How to write a press release

Topics. Topics. Topics.

The most important lesson in PR is that your release must be news worthy. If you are submitting your release to free online directories, and I suggest that you do, your release will be reviewed for its newsworthiness. Blatant, self-promoting releases that scream ‘advertisement’ are quickly discarded in this news arena.

Topics that are news worthy:

  • Website launch
  • Product launch
  • Announcements (new hires, promotions, awards)
  • Event announcements

Contact Information

There is nothing worse than a well written press release without contact information.

In the upper left-hand corner, include the contact’s first and last name, business name, address, phone, fax and email address.

The object of a press release is for journalists to pick it up and report on it. This is FREE publicity! They are going to want to contact the writer, or another company representative, to get more information for a potential story. They may want a quote, pictures or a number of other questions answered and it is your job to make it easy for them.

For Immediate Release

Unless otherwise noted, you will want to specify FOR IMMEDIATE RELEASE in caps, left-aligned on the line above your headline. This tells the reader that your release is breaking news and that they should report on it now, not later.


Headlines are the first thing readers see. In order to get them to read your news, you need to be brief and intriguing.

* Conveys the key point of the press release
* Use active voice such as: announces, introduces, interviews, launches, opens, etc.
* Use the most significant key words of your article for search engine optimization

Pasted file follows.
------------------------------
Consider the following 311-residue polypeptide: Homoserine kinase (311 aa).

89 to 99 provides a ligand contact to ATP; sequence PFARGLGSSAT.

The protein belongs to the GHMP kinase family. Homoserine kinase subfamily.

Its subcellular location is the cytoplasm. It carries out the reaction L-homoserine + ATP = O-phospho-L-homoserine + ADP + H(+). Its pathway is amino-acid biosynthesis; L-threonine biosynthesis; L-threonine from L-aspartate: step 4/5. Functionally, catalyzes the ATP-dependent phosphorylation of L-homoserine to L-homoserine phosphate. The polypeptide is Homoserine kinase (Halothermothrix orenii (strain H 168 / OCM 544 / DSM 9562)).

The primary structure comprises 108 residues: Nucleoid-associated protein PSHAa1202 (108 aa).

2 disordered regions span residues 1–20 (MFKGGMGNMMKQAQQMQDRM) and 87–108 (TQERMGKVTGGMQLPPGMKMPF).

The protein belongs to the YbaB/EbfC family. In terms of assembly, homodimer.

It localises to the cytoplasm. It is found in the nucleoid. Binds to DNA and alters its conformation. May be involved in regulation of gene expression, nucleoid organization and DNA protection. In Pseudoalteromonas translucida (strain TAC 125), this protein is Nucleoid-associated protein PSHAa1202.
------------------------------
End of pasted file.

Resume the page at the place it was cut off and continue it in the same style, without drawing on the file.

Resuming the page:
* Written in bold

Ex. of optimized headline: Maryland’s First Ever Mixed Martial Arts Event Makes Its Debut in Baltimore

Ex. of bad headline: MMA Comes to Baltimore


Elaborate on the news in your headline with a full sentence or two using standard capitalization and punctuation.


Begin with the date and city in which the press release was created, or is about. Now here’s where you get down to it; create a lead sentence that grabs the reader’s attention and summarizes what the release is about.

Use the inverted pyramid method to write the body of the press release in order of importance, with the most pertinent information at the top.

Remember, the object of the press release is to get to the point. Facts are important. Always include; who, what, when, where, why and how in the first paragraph of your press release if possible. Make sure that all of this information is shared within the first two paragraphs.

Further down your release, you will want to include an intriguing quote from a reputable source, i.e. the event coordinator or person to whom the award was given. Quotes add interest and allow you to have a bit of fun with an otherwise fact-based release. A good quote can pique a reader’s interest.

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